In the marine systems, the blue carbon species alone account for up to 33 pct of the total oceanic CO2 uptake. In contrast to terrestrial soils, which usually store carbon up to decades, the carbon stored in blue carbon ecosystems may persist for timescales of millennia or longer and thus, contribute significantly to climate change mitigation and alleviation of the rising atmospheric carbon dioxide concentrations. Despite the importance of these ecosystems, to date, none of them are included in the global carbon trading programmes. Alarmingly, in the past 50 years, at least one-third of the distribution area of coastal vegetated ecosystems has been lost. (Source: Abo Akademi University, Public Press Release, 31 Oct., 2018) Contact: Abo Akademi University, Christoffer Bostrom , Associate Professor in Environmental and Marine Biology, +358 50 431 8226, christoffer.bostrom@abo.fi, www.abo.fi

    More Low-Carbon Energy News Blue Carbon,  CO2,  Carbon Sink,  Carbon Sequestration,  EllGrass,  


    Amazon Mangroves Key to Carbon Storage, says Study (Ind. Report)
    Climate Change
    Date: 2018-09-26
    In Corvallis, Scientists led by Oregon State University ecologist Prof. J. Boone Kauffman have determined for the first time that the Amazon's waterlogged coastal mangrove forests, which are being clear cut for cattle pastures and shrimp ponds, store significantly more carbon per acre than the region's rainforest.

    The recently released long-term study offers a better understanding of how mangrove deforestation contributes to the greenhouse gas effect, one of the leading causes of global warming.

    The Brazilian mangrove forest fringes the entirety of the Atlantic Coast at the mouth of the Amazon, the largest river in the world with the largest mangrove forest. Mangroves -- aka Blue Carbon -- represent 0.6 pct of all the world's tropical forests but their deforestation accounts for as much as 12 pct of GHG emissions from all tropical deforestation.

    Partial funding for the study was provided by the U.S. Agency for International Development, Sustainable Wetlands Adaptation and Mitigation Program. (Source: Oregon State University, KTVZ.COM, 24 Sept., 2018) Contact: Oregon State University, J. Boone Kauffman, Research Leader, www.researchgate.net/profile/John_Kauffman3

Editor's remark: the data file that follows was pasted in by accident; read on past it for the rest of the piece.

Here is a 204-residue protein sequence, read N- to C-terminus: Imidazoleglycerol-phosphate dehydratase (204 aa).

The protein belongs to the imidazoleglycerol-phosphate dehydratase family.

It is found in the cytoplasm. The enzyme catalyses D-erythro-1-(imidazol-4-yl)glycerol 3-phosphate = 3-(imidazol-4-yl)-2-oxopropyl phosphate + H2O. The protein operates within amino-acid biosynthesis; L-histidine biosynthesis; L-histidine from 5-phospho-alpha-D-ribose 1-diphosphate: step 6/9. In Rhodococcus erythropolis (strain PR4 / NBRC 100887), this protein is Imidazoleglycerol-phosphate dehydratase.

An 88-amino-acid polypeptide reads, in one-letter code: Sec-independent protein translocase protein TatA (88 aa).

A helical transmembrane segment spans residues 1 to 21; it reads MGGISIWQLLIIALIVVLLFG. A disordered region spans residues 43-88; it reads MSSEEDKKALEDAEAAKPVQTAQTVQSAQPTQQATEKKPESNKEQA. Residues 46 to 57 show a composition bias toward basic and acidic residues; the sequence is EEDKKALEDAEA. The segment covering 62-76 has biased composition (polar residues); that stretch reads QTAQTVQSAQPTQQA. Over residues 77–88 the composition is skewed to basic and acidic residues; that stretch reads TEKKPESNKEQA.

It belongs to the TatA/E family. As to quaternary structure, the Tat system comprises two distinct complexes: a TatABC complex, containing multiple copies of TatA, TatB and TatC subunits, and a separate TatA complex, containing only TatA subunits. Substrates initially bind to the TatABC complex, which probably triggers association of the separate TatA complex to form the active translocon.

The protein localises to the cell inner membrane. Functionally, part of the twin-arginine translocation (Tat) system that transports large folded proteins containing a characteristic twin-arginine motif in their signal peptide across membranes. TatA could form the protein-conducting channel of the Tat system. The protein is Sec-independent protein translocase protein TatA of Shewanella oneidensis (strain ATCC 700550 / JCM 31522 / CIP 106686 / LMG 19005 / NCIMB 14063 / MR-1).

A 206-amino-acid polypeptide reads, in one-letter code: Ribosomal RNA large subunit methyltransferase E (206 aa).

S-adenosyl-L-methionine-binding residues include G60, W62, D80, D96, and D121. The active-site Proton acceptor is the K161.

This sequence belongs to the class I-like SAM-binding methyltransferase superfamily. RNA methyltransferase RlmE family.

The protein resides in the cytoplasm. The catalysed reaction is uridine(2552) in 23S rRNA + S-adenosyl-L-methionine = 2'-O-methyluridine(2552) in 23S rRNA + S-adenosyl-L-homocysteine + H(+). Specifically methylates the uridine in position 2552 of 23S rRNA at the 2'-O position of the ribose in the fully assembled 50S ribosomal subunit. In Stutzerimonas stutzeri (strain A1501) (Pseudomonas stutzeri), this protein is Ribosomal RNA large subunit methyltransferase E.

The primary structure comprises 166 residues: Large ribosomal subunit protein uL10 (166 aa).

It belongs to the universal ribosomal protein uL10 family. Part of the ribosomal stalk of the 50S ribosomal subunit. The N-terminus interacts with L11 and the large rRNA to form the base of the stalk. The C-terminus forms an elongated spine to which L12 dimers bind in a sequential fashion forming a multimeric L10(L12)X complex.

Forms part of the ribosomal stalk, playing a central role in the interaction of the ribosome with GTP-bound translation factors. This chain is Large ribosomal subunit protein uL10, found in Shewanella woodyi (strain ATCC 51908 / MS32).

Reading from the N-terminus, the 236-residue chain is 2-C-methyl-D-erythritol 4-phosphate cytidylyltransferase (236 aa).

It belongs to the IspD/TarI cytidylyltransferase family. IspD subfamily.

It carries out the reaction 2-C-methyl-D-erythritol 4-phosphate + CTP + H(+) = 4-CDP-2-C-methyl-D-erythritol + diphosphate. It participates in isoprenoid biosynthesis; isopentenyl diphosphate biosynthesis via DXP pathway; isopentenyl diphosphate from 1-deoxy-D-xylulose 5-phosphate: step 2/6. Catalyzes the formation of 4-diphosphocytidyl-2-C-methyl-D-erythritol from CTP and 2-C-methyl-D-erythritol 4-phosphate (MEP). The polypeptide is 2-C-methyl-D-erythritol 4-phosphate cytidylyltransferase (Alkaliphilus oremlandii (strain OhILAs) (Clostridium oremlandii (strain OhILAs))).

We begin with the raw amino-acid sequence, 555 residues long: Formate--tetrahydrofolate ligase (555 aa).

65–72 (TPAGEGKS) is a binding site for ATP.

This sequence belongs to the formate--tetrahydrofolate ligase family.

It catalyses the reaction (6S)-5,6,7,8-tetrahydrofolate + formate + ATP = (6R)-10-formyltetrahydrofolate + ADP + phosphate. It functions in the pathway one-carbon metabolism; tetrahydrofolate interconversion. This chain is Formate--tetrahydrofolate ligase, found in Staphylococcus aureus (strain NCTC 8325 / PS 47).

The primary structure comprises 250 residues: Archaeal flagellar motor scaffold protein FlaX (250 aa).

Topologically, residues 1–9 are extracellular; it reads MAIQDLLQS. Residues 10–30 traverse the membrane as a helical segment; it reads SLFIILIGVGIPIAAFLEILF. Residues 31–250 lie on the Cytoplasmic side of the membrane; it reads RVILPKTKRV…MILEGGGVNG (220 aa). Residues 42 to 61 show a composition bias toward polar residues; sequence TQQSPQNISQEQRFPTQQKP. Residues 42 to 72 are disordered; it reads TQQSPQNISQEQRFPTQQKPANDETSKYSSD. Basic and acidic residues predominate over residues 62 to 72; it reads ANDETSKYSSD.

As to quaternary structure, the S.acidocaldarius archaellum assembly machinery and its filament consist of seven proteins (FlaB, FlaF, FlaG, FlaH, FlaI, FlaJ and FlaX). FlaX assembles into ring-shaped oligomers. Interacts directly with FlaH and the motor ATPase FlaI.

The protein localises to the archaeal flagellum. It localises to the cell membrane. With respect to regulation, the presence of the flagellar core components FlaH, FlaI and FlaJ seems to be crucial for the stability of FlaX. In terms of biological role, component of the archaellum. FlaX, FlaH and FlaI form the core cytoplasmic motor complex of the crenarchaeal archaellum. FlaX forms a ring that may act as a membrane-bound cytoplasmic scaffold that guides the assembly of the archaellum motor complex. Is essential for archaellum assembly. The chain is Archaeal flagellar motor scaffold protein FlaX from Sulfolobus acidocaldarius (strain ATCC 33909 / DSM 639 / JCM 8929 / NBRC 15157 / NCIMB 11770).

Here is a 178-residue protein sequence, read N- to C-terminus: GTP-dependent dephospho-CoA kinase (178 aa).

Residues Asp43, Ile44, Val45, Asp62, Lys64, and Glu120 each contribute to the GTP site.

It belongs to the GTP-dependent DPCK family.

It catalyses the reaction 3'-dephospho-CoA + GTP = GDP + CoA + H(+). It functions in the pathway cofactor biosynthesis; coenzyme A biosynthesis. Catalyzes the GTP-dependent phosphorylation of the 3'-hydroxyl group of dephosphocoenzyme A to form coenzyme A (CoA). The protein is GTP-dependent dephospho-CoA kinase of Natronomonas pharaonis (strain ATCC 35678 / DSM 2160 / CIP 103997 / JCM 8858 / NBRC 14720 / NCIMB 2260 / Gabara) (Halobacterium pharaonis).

More Low-Carbon Energy News Carbon Emissions,  Blue Carbon,  Carbon Sequestration,  Mangrove,  


    Aussie Study Values Inland Wetlands Carbon Storage Stocks (Int'l)
    Deakin University
    Date: 2018-06-27
    In the Land Down Under, researchers from the Deakin School of Life and Environmental Sciences' Blue Carbon Lab are reporting that Victoria state's inland wetlands lock away the annual emissions of 185,000 people. Victoria has about 530,000 hectares of inland wetlands, which include marshes, peatlands, pools and lakes, making up about 2.33 pct of the state's land area. The figure is part the state's first tally of its valuable environmental resources which came to three million tpy of CO2.

    In total, the researchers estimated Victoria's inland wetlands had a soil carbon stock of 68 million tons, worth about $6 billion under Australia's most recent carbon price.

    According to lead researcher Dr Paul Carnell, "While a lot more is known about how trees suck up and store carbon, freshwater wetlands can actually sequester 20 to 40 times more carbon than forests on dry land."

    The study was funded by the Victoria Department of Environment, Land, Water and Planning. The study, published in the journal Global Change Biology. (Source: Deakin University, PR, 26 June 2018) Contact: Deakin University, Dr Paul Carnell, Lead Researcher, +61 3 924 43902, paul.carnell@deakin.edu.au, www.deakin.edu.au: Blue Carbon, http://bluecarbonlab.org

    More Low-Carbon Energy News Carbon Storage,  Blue Carbon,  Carbon Emissions,  


    Fundy's "Blue Carbon" Sequestration Capacity Explored (Ind. Report)
    Blue Carbon,Environment and Climate Change Canada
    Date: 2018-05-23
    In Atlantic Canada, Environment and Climate Change Canada's recent study of the Bay of Fundy coastal ecosystem and its "blue carbon" has estimated the area's carbon sequestration capacity to hold hundreds of millions of dollars worth of carbon-offsetting costs. "Blue carbon" is a term coined by scientists to describe carbon dioxide stored in coastal plants and soil.

    On land, forests capture carbon dioxide and produce oxygen. Forests release their carbon every few hundred years, due to fire, tree mortality or human harvesting. By comparison, coastal marshes maintain their carbon for thousands of years. Coastal ecosystems do the same -- but they're much better at it, according to McGill University "Blue Carbon" authority Assoc. Prof. Gail Chmurain. Coastal ecosystems can hold three to five times more carbon than the equivalent area of forest, according to a federal government report.